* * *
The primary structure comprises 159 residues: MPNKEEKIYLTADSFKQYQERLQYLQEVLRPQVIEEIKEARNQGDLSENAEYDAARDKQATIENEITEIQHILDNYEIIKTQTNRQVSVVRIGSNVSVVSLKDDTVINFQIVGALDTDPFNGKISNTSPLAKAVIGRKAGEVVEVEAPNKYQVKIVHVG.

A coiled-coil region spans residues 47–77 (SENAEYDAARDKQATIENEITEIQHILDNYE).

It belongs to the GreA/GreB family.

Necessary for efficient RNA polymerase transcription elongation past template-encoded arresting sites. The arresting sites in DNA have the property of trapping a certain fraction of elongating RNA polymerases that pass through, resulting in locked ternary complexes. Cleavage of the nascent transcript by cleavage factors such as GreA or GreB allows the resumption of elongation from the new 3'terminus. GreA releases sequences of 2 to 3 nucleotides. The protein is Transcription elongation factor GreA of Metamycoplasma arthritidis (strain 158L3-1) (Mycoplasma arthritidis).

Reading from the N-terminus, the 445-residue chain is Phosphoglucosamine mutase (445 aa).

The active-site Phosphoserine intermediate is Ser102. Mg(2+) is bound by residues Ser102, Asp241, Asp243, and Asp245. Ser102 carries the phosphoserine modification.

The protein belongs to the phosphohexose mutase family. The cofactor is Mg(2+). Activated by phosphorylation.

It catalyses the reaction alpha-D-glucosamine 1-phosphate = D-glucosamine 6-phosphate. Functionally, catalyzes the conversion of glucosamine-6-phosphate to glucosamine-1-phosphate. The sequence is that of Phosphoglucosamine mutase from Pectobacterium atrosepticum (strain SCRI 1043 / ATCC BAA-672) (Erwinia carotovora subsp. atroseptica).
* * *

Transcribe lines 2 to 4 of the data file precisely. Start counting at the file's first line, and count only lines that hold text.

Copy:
A coiled-coil region spans residues 47–77 (SENAEYDAARDKQATIENEITEIQHILDNYE).

It belongs to the GreA/GreB family.

Necessary for efficient RNA polymerase transcription elongation past template-encoded arresting sites. The arresting sites in DNA have the property of trapping a certain fraction of elongating RNA polymerases that pass through, resulting in locked ternary complexes. Cleavage of the nascent transcript by cleavage factors such as GreA or GreB allows the resumption of elongation from the new 3'terminus. GreA releases sequences of 2 to 3 nucleotides. The protein is Transcription elongation factor GreA of Metamycoplasma arthritidis (strain 158L3-1) (Mycoplasma arthritidis).